Happy Donabe Life

Tokoroten Noodles with Dashi Vinegar Sauce


Tokoroten is a very popular and traditional Japanese dish and it’s essentially simple kanten (agar jelly), cut into noodles. Tokoroten itself doesn’t really have flavors, so it’s served with sauce and toppings. It’s served chilled, so people enjoy tokoroten especially during the summer. It’s often served at Japanese traditional tea/ dessert parlors, and there are also vendors specialized in serving only tokoroten! In Tokyo, where I am from, and most of eastern Japan, tokoroten is enjoyed with vinegar-soy based sauce, so the vinegar can help alleviate the fatigue while the cold temperature of the dish helps cooling down your body. Tokoroten itself has very few calories, so it’s very light yet quite satisfying. I’ve been wondering why this dish has never caught up its popularity in the US yet…so, I thought I should introduce this beloved Japanese humble dish here. With my version, the sauce includes dashi, so it’s mild with extra layer of umami flavors.

To cut the kanten into tokoroten noodles, I use a traditional tokoroten-tsuki (a traditional tool designed specifically for cutting tokoroten noodles). It’s not only very easy to use, but it’s really fun to cut noodles with this.

In Kansai (including Kyoto and Osaka) and many parts of western Japan, tokoroten is typically enjoyed with sweet syrup and served as a dessert. So, my friends from Kyoto say they think tokoroten with vinegar-soy sauce is so strange.

Vegan option

Make sauce with Kombu & Shiitake Dashi. Omit katsuobushi for the topping.

*This dish requires Tokoroten Noodle Cutter, or otherwise, you can hand-cup the jelly very thin.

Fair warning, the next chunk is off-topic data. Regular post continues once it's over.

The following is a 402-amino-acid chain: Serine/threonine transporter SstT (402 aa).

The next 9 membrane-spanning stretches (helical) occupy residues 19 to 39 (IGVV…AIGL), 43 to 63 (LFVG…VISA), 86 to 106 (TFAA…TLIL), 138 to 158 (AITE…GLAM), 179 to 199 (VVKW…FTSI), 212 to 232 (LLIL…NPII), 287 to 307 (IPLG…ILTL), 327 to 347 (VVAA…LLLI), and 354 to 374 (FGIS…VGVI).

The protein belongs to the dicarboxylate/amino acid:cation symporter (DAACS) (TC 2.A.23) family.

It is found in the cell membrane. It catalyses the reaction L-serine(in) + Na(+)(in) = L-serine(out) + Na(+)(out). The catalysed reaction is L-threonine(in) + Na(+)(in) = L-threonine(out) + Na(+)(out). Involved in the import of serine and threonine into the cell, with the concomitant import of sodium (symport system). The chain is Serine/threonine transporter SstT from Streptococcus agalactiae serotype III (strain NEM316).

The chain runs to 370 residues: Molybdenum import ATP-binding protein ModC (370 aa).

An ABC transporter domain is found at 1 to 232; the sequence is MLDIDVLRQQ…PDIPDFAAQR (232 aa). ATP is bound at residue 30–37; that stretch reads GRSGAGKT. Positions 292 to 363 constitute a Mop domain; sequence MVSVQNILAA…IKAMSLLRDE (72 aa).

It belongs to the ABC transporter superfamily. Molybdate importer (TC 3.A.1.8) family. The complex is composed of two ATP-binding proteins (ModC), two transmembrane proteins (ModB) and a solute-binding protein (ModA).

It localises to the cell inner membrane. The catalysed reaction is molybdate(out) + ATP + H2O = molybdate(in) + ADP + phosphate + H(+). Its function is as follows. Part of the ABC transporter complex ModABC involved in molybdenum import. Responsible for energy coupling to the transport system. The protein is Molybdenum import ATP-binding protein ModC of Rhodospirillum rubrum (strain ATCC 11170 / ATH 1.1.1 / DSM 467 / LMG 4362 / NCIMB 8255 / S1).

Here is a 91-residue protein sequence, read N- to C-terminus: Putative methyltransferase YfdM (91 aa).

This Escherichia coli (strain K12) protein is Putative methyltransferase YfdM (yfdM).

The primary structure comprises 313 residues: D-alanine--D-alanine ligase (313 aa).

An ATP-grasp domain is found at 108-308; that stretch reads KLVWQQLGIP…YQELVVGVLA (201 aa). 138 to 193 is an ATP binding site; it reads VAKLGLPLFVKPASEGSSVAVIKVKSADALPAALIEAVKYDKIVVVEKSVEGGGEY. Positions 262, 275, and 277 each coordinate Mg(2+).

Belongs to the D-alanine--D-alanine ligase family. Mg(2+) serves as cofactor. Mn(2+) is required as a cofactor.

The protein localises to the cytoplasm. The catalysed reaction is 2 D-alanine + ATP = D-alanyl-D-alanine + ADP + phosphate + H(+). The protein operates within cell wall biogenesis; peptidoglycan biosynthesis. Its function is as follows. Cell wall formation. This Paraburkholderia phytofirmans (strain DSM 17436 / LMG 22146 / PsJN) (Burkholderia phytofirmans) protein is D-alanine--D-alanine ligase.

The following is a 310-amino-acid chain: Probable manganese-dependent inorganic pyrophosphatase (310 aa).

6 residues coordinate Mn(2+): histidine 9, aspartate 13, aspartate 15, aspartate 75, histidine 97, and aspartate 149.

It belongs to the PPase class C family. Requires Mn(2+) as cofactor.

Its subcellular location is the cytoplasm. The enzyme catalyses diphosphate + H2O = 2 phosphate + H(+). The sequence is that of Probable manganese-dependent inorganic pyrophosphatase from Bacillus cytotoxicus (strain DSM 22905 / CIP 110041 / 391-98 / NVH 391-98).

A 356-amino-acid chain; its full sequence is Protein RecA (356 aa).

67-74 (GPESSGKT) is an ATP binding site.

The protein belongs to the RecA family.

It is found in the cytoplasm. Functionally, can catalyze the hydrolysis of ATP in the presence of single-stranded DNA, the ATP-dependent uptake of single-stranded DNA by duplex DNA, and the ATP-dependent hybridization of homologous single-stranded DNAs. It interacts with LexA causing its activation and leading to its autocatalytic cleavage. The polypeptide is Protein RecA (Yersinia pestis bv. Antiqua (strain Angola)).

*We also suggest you use Rectangular Mold with Removal Tray to set the kanten in.


5 as a small appetizer or a snack


Kanten Jelly

  • 2 cups (500 ml) water
  • 0.14 oz (4 g – highly suggest you scale by gram) kanten (agar) flakes


Dashi Vinegar Sauce


Topping suggestions

  • Shredded nori
  • Shaved katsuobushi
  • Wasabi paste


  1. To make the kanten jelly, combine the kanten flakes and water in a sauce pan. Let the kanten flakes soak for about 1 hour or until the flakes are very soft.
  2. Set the sauce pan over medium heat. Stir the mixture and bring to simmer. Turn down the heat to gentle simmer, and continue to cook for 5 – 6 minutes or until the flakes are completely dissolved.
  3. Remove from the heat and pour the content into the rectangular mold. Let it cool down for 10 – 15 minutes.
  4. Cover with plastic wrap (I suggest you line it with paper towel under the plastic wrap so it can absorb the steam from the kanten jelly) and let it set and chilled in refrigerator.
  5. Meanwhile, make the dashi vinegar sauce. Combine all the ingredients for the sauce in a small sauce pan, and bring to simmer over medium heat. Stir to make sure the sugar is completely dissolved. Remove from the heat, chill in refrigerator.
  6. When the kanten jelly is chilled, remove it from the mold and cut into sticks so each can fit the tokoroten noodle cutter (I usually cut the longer side into 5 pieces).
  7. Gently insert a kanten jelly stick into the tokoroten noodle cutter, and push it out with its wooden stick into a bowl.
  8. Garnish with some shredded nori, shaved katsuobushi and wasabi paste. Pour about 2 tablespoons or more of the sauce over the noodle. Repeat the process with the remaining.
  9. Serve immediately.

Kanten jelly, sauce, and toppings. All the ingredients are ready to be assembled.

My beloved tokoroten jelly cutter and rectangular mold with removal tray. I highly recommend you have these equipments for your kitchen. They can be used for various dishes.

Once the kanten jelly is removed from he mold, slice into sticks.

Gently insert the jelly into the tokoroten cutter.

And, just push it out into noodles.

Vinegar-soy sauce, shredded nori, katsuobushi flakes, and wasabi paste for toppings.

Itadakimasu! Such a refreshing savory snack.


Suggested Tools and Tableware

Ingredients Used in this Recipe

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